By Paddy Henry
Ireland’s 22-13 victory over Scotland at Murrayfield on 9 February was as crucial as it was unconvincing. The men in Green showed flashes of brilliance in periods throughout the game, but seemed to lack the killer instinct from 2018 where a nation dared to dream of World Cup glory in Japan this autumn.
Perhaps central to Ireland’s off colour start to the current Six Nations campaign is Joe Schmidt’s reliance on reigning World Player of the Year Jonathan Sexton.
Sexton returned for Ireland’s humbling loss to England last week, following a long layoff due to a knee tendon injury, and did not look fit during the clash at the Aviva.
In the showdown against the Scots yet again he didn’t seem to be at the scintillating peak of his powers, going off after failing a HIA in the first half and being replaced by Munster number 10 Joey Carberry.
Carberry looked fitter, more dynamic and more energetic and despite a nervy start he grew into the game, setting up Keith Earls with a pinpoint long-range pass to seal Ireland’s victory over a dogged Scotland.
His foray onto the field in Edinburgh may yet prove to be the New Zealand born out half’s most pivotal test to date, and his performance coupled with Sexton’s injury woes leads me to beg the question.
Should Joey Carberry start the remaining Six Nations matches?
All logic and rationality dictates that he should.
2019 is set to see a major change in Irish rugby. How we weather the rocky seas of Schmidt’s departure and navigate the inevitable retirement of the old guard after their Japanese swansong will set the tone for Ireland’s bright, upcoming generation of rugby players such as Joey Carberry.
Irish fans need to face the reality. A rugby player’s career is short in the modern game, and at 33 Sexton is by no means the wily young 10 who carried the torch passed on by the legendary Ronan O’Gara nearly 10 years ago.
Plans need to be made for when our star player hangs up his boots on the international scene, whether through injury or of his own volition. We need to acknowledge that that time may be sooner rather than later, and perhaps most importantly we need somebody who can fill his boots with perfectly seamless transition.
Ireland’s over reliance on Sexton and his genius from the boot means a huge void will be left at 10 when he decides to call it a day. His brilliance has led to the numerous understudies throughout his career being consigned to relatively meaningless autumn internationals against tier two nations, which don’t equate to the magnitude of even the most trivial of Six Nations fixtures.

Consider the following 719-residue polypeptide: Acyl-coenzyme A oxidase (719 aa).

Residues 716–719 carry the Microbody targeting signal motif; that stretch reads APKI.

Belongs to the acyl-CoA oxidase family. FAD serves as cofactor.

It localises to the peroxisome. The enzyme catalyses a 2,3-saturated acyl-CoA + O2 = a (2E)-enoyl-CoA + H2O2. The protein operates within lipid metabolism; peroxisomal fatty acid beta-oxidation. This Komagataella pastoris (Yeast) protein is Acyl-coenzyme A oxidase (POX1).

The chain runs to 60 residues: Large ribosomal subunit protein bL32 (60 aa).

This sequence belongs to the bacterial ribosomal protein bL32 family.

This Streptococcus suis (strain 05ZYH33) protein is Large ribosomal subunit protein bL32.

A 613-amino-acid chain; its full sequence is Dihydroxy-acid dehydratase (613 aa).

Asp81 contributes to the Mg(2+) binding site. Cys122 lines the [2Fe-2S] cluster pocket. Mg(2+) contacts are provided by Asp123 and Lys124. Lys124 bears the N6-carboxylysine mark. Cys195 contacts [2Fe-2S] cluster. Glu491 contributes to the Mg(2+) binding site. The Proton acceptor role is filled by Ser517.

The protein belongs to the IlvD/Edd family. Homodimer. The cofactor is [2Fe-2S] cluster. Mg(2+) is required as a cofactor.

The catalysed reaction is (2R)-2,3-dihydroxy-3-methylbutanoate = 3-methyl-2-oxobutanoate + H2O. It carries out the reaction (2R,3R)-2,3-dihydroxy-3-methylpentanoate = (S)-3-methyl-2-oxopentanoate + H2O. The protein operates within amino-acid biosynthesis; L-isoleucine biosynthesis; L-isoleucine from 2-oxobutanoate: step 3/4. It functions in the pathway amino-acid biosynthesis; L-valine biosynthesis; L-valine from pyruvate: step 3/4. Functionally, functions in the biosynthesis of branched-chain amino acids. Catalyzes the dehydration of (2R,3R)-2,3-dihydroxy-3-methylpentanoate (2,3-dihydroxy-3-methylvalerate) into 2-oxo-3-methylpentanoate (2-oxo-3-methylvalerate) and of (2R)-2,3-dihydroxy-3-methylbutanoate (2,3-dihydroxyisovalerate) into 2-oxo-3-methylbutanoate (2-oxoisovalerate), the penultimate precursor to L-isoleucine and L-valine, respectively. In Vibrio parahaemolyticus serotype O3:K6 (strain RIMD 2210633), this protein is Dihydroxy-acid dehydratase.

It is for this reason Carberry needs to be trusted for Ireland’s remaining Championship fixtures.
An unfit Sexton is no use to Ireland’s lofty ambitions ahead of the World Cup in autumn. A serious injury may signal the end of his glittering career thus far. Conversely, an inexperienced Carberry is of no use to Ireland should anything happen to our star man, and indeed in future seasons when Ireland will face the reality of a starting 15 devoid of the Leinster legend.
This current Six Nations is the ideal time to prepare for this.
Realistically, Ireland’s chances of retaining their crown have been dealt a critical but non-fatal blow following humiliation against the English in Dublin, and failure to secure a bonus point at Murrayfield. Faint prospects lie in the hope that a resurgent Wales steal a march on an English team, playing with the effortlessness and ease of their Irish counterparts 12 months prior. [Editor’s note – this article was published prior to Wales’ victory over England on 23 February.]
Focus should now be turned, albeit prematurely, to the World Cup where the men in green need their best players at their very best to deliver the success Joe Schmidt, Andy Farrell and indeed the whole island crave. Johnny Sexton, as one of those key players, cannot be risked in a Six Nations that, in the eyes of many, was over at full time against the English.
Playing Carberry for the remainder of the series is a no brainer. In playing the 23 year old, he gets the experience that will serve him and Ireland well when the kicking tee lies before his feet in a few years’ time. In turn, it allows for Sexton to come into the more important tournament refreshed, fit and back at the peak of his powers to lead Ireland in their quest to lift the Webb Ellis Cup on 2 November.
Image: Warwick Gastinger [CC BY 2.0 (https://creativecommons.org/licenses/by/2.0)] via Wikimedia Commons